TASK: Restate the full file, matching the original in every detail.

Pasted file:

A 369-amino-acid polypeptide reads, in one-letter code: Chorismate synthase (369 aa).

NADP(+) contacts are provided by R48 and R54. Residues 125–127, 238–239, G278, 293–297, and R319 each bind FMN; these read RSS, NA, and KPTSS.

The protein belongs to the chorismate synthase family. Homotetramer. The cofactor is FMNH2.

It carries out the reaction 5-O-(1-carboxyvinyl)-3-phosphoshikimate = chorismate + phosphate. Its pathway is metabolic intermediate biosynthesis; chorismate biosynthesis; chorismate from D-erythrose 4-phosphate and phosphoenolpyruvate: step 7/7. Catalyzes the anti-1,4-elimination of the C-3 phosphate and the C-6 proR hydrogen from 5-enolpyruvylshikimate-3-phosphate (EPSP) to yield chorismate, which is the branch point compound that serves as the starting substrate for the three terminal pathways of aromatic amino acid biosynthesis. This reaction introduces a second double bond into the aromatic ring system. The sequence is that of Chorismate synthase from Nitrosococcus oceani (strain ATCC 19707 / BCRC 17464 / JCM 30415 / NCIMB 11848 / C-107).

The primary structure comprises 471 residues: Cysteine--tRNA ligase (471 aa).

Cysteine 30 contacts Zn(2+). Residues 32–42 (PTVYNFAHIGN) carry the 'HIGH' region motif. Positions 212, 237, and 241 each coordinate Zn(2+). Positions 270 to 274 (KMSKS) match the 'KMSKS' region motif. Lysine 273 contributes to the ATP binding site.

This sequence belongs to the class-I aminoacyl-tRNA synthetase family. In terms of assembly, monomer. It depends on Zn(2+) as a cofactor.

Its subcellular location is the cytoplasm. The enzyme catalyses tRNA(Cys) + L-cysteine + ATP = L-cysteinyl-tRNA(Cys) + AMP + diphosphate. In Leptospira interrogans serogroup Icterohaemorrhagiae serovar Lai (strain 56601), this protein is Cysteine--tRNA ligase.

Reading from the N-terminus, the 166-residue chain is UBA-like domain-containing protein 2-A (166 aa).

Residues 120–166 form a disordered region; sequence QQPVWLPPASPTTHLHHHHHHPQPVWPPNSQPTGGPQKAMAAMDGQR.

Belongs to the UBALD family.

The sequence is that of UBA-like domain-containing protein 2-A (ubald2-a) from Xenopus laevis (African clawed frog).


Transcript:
A 369-amino-acid polypeptide reads, in one-letter code: Chorismate synthase (369 aa).

NADP(+) contacts are provided by R48 and R54. Residues 125–127, 238–239, G278, 293–297, and R319 each bind FMN; these read RSS, NA, and KPTSS.

The protein belongs to the chorismate synthase family. Homotetramer. The cofactor is FMNH2.

It carries out the reaction 5-O-(1-carboxyvinyl)-3-phosphoshikimate = chorismate + phosphate. Its pathway is metabolic intermediate biosynthesis; chorismate biosynthesis; chorismate from D-erythrose 4-phosphate and phosphoenolpyruvate: step 7/7. Catalyzes the anti-1,4-elimination of the C-3 phosphate and the C-6 proR hydrogen from 5-enolpyruvylshikimate-3-phosphate (EPSP) to yield chorismate, which is the branch point compound that serves as the starting substrate for the three terminal pathways of aromatic amino acid biosynthesis. This reaction introduces a second double bond into the aromatic ring system. The sequence is that of Chorismate synthase from Nitrosococcus oceani (strain ATCC 19707 / BCRC 17464 / JCM 30415 / NCIMB 11848 / C-107).

The primary structure comprises 471 residues: Cysteine--tRNA ligase (471 aa).

Cysteine 30 contacts Zn(2+). Residues 32–42 (PTVYNFAHIGN) carry the 'HIGH' region motif. Positions 212, 237, and 241 each coordinate Zn(2+). Positions 270 to 274 (KMSKS) match the 'KMSKS' region motif. Lysine 273 contributes to the ATP binding site.

This sequence belongs to the class-I aminoacyl-tRNA synthetase family. In terms of assembly, monomer. It depends on Zn(2+) as a cofactor.

Its subcellular location is the cytoplasm. The enzyme catalyses tRNA(Cys) + L-cysteine + ATP = L-cysteinyl-tRNA(Cys) + AMP + diphosphate. In Leptospira interrogans serogroup Icterohaemorrhagiae serovar Lai (strain 56601), this protein is Cysteine--tRNA ligase.

Reading from the N-terminus, the 166-residue chain is UBA-like domain-containing protein 2-A (166 aa).

Residues 120–166 form a disordered region; sequence QQPVWLPPASPTTHLHHHHHHPQPVWPPNSQPTGGPQKAMAAMDGQR.

Belongs to the UBALD family.

The sequence is that of UBA-like domain-containing protein 2-A (ubald2-a) from Xenopus laevis (African clawed frog).